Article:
What Do the Bucktail Streamers Represent
Baitfish are the focus when it comes to bucktail streamers and what they imitate.
The bucktail is either tied on top or around the shank to give that baitfish profile. In the later years, a few hackle feathers were added to the flanks of the pattern to give more movement, but this pattern has subsequently been called the ‘streamer’ now. As I mentioned earlier, they are all hybrids of the original Bucktail Streamer.
Bucktail Streamers Favorite Size and Color
There are wide varieties of this pattern that you have to just stick to what works for you on your local waters.
Below are my top three patterns for trout on my local rivers and still waters.
- Bushwacker– this is one of my favorite patterns that I started off using for Bass in the spring spawn and have started using in smaller sizes for trout. This is a great pattern to fish near structures with short, fast strips with a rest on the drop. The fly flutters down between strips and imitates an injured bait fish. Large sizes for bass 1/0 and smaller sizes #2 -#4 for trout.
- Space Invaders– This is a great example of what I mentioned earlier, with the Bucktail Streamer having the additional hackle feather added for extra movement. These are great flies to fish over the shallows and close to a bank or inlet. Stripped quickly, enticing any lurking trout to eat.
- Clouser Minnow– I wanted to add this pattern. It was originally designed as a saltwater pattern by Bob Clouser and has accounted for many different fish species. This is a deadly pattern for freshwater species as well and, as such, shouldn’t be left out of any streamer box. Fished in smaller sizes, of course.
Where to Buy Bucktail Streamers
Where you buy your flies from is completely up to you. I like to tie my own, and if you do as well, then whip up a few for your next trip.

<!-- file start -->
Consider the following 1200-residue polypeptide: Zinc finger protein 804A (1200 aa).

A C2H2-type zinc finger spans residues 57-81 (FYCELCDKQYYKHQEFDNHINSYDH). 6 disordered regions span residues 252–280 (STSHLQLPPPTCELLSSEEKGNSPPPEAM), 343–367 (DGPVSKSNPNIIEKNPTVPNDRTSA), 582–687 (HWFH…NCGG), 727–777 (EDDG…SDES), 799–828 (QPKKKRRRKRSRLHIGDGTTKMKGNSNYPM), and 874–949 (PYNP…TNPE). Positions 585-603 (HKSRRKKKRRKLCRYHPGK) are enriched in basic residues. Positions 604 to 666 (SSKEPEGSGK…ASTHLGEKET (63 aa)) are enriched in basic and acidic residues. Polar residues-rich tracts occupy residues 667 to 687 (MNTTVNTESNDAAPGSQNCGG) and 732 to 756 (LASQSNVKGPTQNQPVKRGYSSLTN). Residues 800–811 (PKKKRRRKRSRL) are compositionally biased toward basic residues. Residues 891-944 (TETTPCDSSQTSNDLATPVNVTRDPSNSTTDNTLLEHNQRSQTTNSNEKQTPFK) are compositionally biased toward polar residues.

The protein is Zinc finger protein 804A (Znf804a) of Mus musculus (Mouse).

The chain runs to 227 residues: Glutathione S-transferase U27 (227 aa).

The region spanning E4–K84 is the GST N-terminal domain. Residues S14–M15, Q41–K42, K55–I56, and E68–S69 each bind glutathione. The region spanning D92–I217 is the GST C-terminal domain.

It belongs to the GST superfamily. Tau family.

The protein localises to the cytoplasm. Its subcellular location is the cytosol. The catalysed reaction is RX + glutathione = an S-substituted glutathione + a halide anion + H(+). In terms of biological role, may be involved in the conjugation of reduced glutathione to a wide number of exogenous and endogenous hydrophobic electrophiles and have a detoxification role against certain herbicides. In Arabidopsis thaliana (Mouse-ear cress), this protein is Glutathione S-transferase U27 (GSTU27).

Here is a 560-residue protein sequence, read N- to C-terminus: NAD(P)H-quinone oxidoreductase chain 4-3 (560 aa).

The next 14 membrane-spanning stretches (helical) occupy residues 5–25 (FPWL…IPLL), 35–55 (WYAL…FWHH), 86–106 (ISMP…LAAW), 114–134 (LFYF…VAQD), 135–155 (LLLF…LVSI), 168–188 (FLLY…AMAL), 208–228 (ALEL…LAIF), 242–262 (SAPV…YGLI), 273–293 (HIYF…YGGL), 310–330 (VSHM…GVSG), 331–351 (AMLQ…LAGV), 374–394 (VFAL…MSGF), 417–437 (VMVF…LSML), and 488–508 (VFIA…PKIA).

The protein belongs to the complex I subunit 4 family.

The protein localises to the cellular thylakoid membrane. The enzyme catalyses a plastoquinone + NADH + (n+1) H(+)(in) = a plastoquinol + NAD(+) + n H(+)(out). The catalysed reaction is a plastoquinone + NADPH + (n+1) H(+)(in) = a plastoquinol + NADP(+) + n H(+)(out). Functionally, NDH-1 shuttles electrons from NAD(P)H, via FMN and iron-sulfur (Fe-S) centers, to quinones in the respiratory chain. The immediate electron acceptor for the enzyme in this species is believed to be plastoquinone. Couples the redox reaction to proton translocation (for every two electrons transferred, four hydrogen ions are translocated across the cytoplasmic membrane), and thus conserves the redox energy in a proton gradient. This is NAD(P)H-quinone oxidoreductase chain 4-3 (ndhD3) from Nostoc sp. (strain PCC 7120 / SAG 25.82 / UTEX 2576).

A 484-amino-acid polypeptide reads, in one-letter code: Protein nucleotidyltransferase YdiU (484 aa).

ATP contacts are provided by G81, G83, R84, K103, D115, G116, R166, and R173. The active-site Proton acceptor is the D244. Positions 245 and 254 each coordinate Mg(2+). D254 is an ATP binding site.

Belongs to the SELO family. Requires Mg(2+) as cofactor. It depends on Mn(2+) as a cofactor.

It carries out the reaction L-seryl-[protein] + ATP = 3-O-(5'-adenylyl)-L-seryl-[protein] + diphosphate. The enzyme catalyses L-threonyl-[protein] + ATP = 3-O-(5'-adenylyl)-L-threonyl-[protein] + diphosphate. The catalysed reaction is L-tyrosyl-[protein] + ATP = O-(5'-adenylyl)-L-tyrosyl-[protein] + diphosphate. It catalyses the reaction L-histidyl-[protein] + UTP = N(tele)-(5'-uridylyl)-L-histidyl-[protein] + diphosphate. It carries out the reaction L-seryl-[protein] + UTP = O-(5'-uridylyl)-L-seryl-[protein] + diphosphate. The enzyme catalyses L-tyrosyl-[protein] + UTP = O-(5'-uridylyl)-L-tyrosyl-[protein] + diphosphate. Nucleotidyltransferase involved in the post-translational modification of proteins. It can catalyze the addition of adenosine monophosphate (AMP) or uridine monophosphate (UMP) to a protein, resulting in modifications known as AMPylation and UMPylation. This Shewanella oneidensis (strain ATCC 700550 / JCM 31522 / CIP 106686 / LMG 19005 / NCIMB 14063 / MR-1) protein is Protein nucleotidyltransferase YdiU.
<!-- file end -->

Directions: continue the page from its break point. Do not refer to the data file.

If you need to buy flies online, then checkout Umpqua, they have a great selection, and all their flies are tied on competition-grade hooks. Alternatively, go support your local fly shop if you have one in the area. Chat with them about the bucktail streamer and let them guide you through the choices.
How to Tie Bucktail Streamers
- Hook- 2-1/0 barbless, Mouche 8444, Arhex PR320
- Thread- Texteme, 80- 100 denier, or any other flat thread.
- Body- Crystal Chenille, fish underbody colors
- Bucktail- darker color bucktail, longer hair strands if possible.
- Eyes- optional
Download the FREE PDF with Materials and High Definition Picture 👉 Bucktail Streamer Materials
- Secure hook in the vice.
- Lay down a solid thread foundation.
- Tie in the chenille from the back near the bend and wrap forward, leaving 3mm space to tie in the bucktail.
- Tie in the bucktail on top of the shank. TIP- apply two loose wraps on the bucktail and pinch the hair and hold it on top of the shank and tighten the thread. Add two more wraps in front of the hair stubs to prevent them from spinning.
- Lock down the hair and whip the finish off.
- If you choose to add eyes, at this point, you build a sizable thread head to glue the eye too.
One Last Cast with the Bucktail Streamers
Old-school or not. The bucktail streamer catches fish and has been doing so for the past few decades. Yes, the originals may be used less and less, but they are still relevant in the modern world of fly fishing.
If you don’t have a few in your fly box, get some! Who knows, they could be the game changer on a slow day.
Looking to Learn the Tips and Techniques for the Fish You Love to Chase? I’ve Got You Hooked Up Below
- I love chasing brown trout, big lake run monsters, night time trophies and memories of big boys that got away. Read 👉 The Complete Guide to Fly Fishing for Brown Trout
- The Complete Guide to Fly Fishing for Rainbow Trout 👈 Steps through the gear, flies and setup for casting flies rainbow trout.
- I’m not sure if any fish is more beautiful than a brook trout. Learn how to find and fish for these beauties 👉 How To Fly Fish for Brook Trout
- The perfect evening for me is floating in a canoe on a tiny lake at that “Magic Hour” around sunset and casting to Bluegills. Read 👉 How To Fly Fish for Bluegill
Fly fishing has been my passion and pursuit for the past 20 years. I am a South African based fly fisherman who loves nothing more than spending a day on the water. Fly fishing is more than catching fish, being in the outdoors with good friends and family is what it is all about.